Holding out for a hero

I read a blog post this morning from Virginia Heath entitled “Write What You Know, they said …” In it, she’s talking about borrowing some of her daughter’s traits, and events from history, for her latest novel. And it got me to thinking about heroes, and … writing what you know.

We’ve all seen it. When people learn you write romance novels, they automatically grin and waggle their eyebrows and ask that question. “Have you done everything in your books?”

Last week, we had a great answer suggested by Beverly Jenkins. “Hell, yes.” Which is way better than saying, “I found your nose in my business.”

But there’s also the suggestive question that really isn’t a question. “Your husband must be a very happy guy.”

And he is, but that’s because he’s generally a happy guy.  Not because I base my romances on us. Honestly, he’d be embarrassed if I did.

But that begs another question … where do I find my heroes?

HerosFor looks? You can’t beat Pinterest. I mean, really. The guys on the right are my current romance models (my apologies, guys). And, seeing them all grouped like that, do I need to explain why I love daydreaming in my spare time?

However, heroes are so much more than good looks. The best heroes are honorable, caring guys who make sacrifices.

Last week in San Diego, I found a few:

  1. One man went to an awards ceremony with his wife and choked up with pride when she won.
  2. Another nominee’s husband went around the table and introduced himself to everyone and participated – rather than checking his watch and feeling out of place. The guy next to him spent the evening making his wife the star of his evening.
  3. One guy took the middle seat in an airplane and didn’t complain and didn’t hog the armrests. He spent a long, hot flight taking care of the distracted, sometimes sleeping. woman next to him, including making sure I didn’t miss out on snacks.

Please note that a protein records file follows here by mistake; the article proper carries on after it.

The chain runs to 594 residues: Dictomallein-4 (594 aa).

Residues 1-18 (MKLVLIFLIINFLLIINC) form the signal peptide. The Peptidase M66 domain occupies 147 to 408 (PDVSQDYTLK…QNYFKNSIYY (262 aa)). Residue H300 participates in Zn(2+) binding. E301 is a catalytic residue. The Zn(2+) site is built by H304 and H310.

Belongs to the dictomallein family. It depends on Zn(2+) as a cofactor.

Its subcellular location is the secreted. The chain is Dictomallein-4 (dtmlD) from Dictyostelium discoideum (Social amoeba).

4. And then there was my husband – who spent the week texting me (although he hates doing it) and taking care of his ill mother, yet somehow still found time to fuss over an issue with my car.

So, continuing Virginia Heath’s theme of “write what you know,” I’d encourage anyone to look around and find the everyday, unsung heroes and heroines and then make them larger than life.

And for those people who ask “have you done everything?” – I write suspense. I usually kill at least one character in every manuscript.

Are you sure you want to ask that question?

Mia Kay - thumbnailMia

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19 thoughts on “Holding out for a hero

    • Mia Kay says:

      Thank you, Joanne! It was a lot of fun to write. One of the great things about writing is that we can take all these attractive men with six-pack abs and give them the traits we love in our “real” guys.

      Liked by 2 people

    • Mia Kay says:

      Kat – I always say they broke the mold after they made my guy. He keeps teasing about when I’m going to put a sexy respiratory therapist in a book – but I think I’ll keep him to myself. 😉

      Liked by 2 people

  1. Marsha R. West says:

    Hey, Mia. Fun post. Love your answer to the question, Have you done everything? So funny. Must remember that one. Yes, the everyday heroes don’t get enough notice. Since I broke my ankle, my guy has taken on so many chores I used to do. He and our puppy love their walks together. He even does the grocery shopping. He’ll always be my hero. I’ll share this. 🙂

    Liked by 3 people

  2. Jacquie Biggar says:

    I love this post! It’s so true, we often base our characters on larger-than-life heroes when there are many who go unnoticed for their good deeds. My DH has the talent of making me smile, even when I’m sad. That makes him a hero in my book 🙂

    Liked by 1 person

    • Mia Kay says:

      Thanks, Jacquie! That “smile” thing is worth it’s weight in gold, isn’t it? On our first day, Mr. Perfect told me the lamest joke in the world – and I knew he was the man for me.

      Liked by 1 person

  3. vicki says:

    I’ve written blogs about everyday heroes. They are everywhere. Right now, Handsome has a huge challenge and he is amazing. Write what you know applies to many aspects of writing–the jobs, the pets, the neighborhood, the people in our lives. Good post!

    Liked by 2 people

    • Mia Kay says:

      Thanks, Stephanie! 🙂 People usually get this look on their faces when they realize I’m researching serial killers, poisons, or firearms. Or, on a rare occasion, which 19th century government put people in front of the firing squad rather than hanging them (BTW, Italy was one).


  4. Pat Amsden says:

    I love this post Mia. I do think men sometimes wonder how they can measure up to the heroes and hotties that fill the silver screen, magazines and FB. We need to celebrate the little things that aren’t so little and make our men real heroes.

    Liked by 1 person

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